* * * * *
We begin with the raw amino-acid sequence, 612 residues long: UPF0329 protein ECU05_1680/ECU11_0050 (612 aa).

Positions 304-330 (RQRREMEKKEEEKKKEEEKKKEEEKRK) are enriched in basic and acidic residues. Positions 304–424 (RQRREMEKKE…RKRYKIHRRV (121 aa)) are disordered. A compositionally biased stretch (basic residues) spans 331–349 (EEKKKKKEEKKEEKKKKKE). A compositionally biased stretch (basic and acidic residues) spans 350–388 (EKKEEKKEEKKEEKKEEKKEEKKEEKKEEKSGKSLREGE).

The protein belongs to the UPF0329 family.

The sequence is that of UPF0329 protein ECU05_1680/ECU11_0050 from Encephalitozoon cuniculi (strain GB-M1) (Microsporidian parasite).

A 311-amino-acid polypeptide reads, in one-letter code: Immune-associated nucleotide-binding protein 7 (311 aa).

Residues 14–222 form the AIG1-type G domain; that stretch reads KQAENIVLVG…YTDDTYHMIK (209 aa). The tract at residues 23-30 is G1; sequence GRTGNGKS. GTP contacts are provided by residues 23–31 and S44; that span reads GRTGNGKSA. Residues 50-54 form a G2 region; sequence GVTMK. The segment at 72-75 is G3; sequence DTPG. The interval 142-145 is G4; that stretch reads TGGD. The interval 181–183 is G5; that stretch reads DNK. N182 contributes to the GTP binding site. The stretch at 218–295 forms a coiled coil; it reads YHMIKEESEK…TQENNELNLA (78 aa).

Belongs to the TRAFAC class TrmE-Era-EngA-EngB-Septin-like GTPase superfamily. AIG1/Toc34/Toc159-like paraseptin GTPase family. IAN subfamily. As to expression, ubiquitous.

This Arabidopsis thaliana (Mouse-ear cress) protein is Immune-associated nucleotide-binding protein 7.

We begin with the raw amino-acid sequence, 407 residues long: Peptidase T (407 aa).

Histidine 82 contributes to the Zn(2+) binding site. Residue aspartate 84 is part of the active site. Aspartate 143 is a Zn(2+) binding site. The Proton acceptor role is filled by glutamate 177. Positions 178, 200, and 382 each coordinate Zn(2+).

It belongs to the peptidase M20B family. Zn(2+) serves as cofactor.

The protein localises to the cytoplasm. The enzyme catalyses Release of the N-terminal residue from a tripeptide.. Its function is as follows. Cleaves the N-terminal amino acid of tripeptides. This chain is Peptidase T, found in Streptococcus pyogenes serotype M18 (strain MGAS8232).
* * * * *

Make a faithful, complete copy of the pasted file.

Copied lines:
We begin with the raw amino-acid sequence, 612 residues long: UPF0329 protein ECU05_1680/ECU11_0050 (612 aa).

Positions 304-330 (RQRREMEKKEEEKKKEEEKKKEEEKRK) are enriched in basic and acidic residues. Positions 304–424 (RQRREMEKKE…RKRYKIHRRV (121 aa)) are disordered. A compositionally biased stretch (basic residues) spans 331–349 (EEKKKKKEEKKEEKKKKKE). A compositionally biased stretch (basic and acidic residues) spans 350–388 (EKKEEKKEEKKEEKKEEKKEEKKEEKKEEKSGKSLREGE).

The protein belongs to the UPF0329 family.

The sequence is that of UPF0329 protein ECU05_1680/ECU11_0050 from Encephalitozoon cuniculi (strain GB-M1) (Microsporidian parasite).

A 311-amino-acid polypeptide reads, in one-letter code: Immune-associated nucleotide-binding protein 7 (311 aa).

Residues 14–222 form the AIG1-type G domain; that stretch reads KQAENIVLVG…YTDDTYHMIK (209 aa). The tract at residues 23-30 is G1; sequence GRTGNGKS. GTP contacts are provided by residues 23–31 and S44; that span reads GRTGNGKSA. Residues 50-54 form a G2 region; sequence GVTMK. The segment at 72-75 is G3; sequence DTPG. The interval 142-145 is G4; that stretch reads TGGD. The interval 181–183 is G5; that stretch reads DNK. N182 contributes to the GTP binding site. The stretch at 218–295 forms a coiled coil; it reads YHMIKEESEK…TQENNELNLA (78 aa).

Belongs to the TRAFAC class TrmE-Era-EngA-EngB-Septin-like GTPase superfamily. AIG1/Toc34/Toc159-like paraseptin GTPase family. IAN subfamily. As to expression, ubiquitous.

This Arabidopsis thaliana (Mouse-ear cress) protein is Immune-associated nucleotide-binding protein 7.

We begin with the raw amino-acid sequence, 407 residues long: Peptidase T (407 aa).

Histidine 82 contributes to the Zn(2+) binding site. Residue aspartate 84 is part of the active site. Aspartate 143 is a Zn(2+) binding site. The Proton acceptor role is filled by glutamate 177. Positions 178, 200, and 382 each coordinate Zn(2+).

It belongs to the peptidase M20B family. Zn(2+) serves as cofactor.

The protein localises to the cytoplasm. The enzyme catalyses Release of the N-terminal residue from a tripeptide.. Its function is as follows. Cleaves the N-terminal amino acid of tripeptides. This chain is Peptidase T, found in Streptococcus pyogenes serotype M18 (strain MGAS8232).